The What connects us ~ Ce qui nous lie project is a collaborative partnership between community-based organizations for people with Alzheimer’s and their caregivers, arts/cultural institutions, government, media, mental healthcare and academia, whose aim is to create an inter-connected community for all. Our mission is to bridge differences through what connects us.
To do so, we are expanding already existing arts-related activities and creating new ones in the context of COVID-19 with the support of the Public Health of Canada: Dementia Community Investment funding (we use the term “dementia” here in-line with the name of the grant fund for our project, but we’ve moved towards using the terms Alzheimer’s in response to our community partners).
Through shared activities, designed to cultivate social and cultural environments worth living in, our aims are to (1) establish an enriched web of resources; (2) link arts/culture, mental health, and academic sectors; and (3) help decrease stigma at the intersection of Alzheimer’s, mental illness, and aging.
We have partnered with the National Center for Dance Therapy to expand on existing dance activities and collaboratively design virtually accessible ones. We thus collaborate on three different projects, offering dance therapy and adapted dance sessions at different community-based organizations to explore the creative potential of dance and movement for people living with Alzheimer’s and their caregivers.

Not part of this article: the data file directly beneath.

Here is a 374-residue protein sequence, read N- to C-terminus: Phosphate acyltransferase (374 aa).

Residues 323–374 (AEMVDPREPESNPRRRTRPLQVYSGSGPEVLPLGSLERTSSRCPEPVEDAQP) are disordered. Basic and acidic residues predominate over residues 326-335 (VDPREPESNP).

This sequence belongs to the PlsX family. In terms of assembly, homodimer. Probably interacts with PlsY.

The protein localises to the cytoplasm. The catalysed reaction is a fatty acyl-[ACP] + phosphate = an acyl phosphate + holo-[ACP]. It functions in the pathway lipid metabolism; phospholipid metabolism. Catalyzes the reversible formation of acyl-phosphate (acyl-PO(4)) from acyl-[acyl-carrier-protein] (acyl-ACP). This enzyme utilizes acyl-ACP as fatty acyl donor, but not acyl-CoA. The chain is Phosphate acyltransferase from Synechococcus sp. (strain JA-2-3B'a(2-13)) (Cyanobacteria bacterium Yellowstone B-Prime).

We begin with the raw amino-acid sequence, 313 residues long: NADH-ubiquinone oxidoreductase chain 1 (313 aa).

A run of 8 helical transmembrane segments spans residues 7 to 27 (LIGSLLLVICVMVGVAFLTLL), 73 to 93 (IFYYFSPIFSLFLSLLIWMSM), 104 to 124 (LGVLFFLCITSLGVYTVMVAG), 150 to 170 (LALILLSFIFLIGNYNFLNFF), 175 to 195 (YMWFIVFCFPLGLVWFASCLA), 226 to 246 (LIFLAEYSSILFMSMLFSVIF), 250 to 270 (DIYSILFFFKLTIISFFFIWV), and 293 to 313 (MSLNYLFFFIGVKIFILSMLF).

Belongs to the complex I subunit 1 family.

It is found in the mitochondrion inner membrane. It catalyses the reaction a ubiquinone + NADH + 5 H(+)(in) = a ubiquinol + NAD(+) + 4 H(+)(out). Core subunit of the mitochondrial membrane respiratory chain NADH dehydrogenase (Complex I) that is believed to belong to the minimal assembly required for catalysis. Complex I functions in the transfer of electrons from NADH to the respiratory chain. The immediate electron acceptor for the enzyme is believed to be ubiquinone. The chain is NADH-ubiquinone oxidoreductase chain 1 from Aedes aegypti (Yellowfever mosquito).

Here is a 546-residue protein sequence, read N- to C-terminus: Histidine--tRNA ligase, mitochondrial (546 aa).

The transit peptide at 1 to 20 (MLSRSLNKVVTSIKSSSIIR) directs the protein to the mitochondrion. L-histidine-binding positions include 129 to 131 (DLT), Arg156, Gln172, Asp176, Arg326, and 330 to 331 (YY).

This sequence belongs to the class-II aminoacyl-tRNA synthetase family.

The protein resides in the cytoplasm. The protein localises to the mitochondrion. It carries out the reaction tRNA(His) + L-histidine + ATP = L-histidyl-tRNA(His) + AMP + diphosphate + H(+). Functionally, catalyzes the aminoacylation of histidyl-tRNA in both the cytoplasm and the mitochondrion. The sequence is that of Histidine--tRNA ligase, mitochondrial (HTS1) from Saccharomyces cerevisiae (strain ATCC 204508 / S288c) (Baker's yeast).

Moreover, a Moving-With project for anyone involved in the Alzheimer’s community is being developed and piloted by Keven Lee, professional dancer and occupational therapist, as part of his doctoral thesis at McGill University. The project includes the Moving-With workshops (for professional caregivers, dance therapists, other facilitators or medical professionals), Moving-With sessions (movement sessions for persons living with Alzheimer’s and personal carers, such as family members) and Moving-With open events (for everyone). These Moving-with activities are based on ideas of exploration and discovery for how one’s own body can and wants to move with others in new ways.
Through the shared creation and participation in these activities and events, we believe will help build an interconnected web of resources and improve the quality of life for persons living with Alzheimer’s and those who care for them. We are tracking the results of our partnership through surveys taken before and/or after events and stories we collect.
As we co-design emergent activities with the NCDT in 2021, we continue to adapt to our current context of COVID-19 with the help of sound and visual artists, by working through the question “How can we create connections during socially distanced conditions?".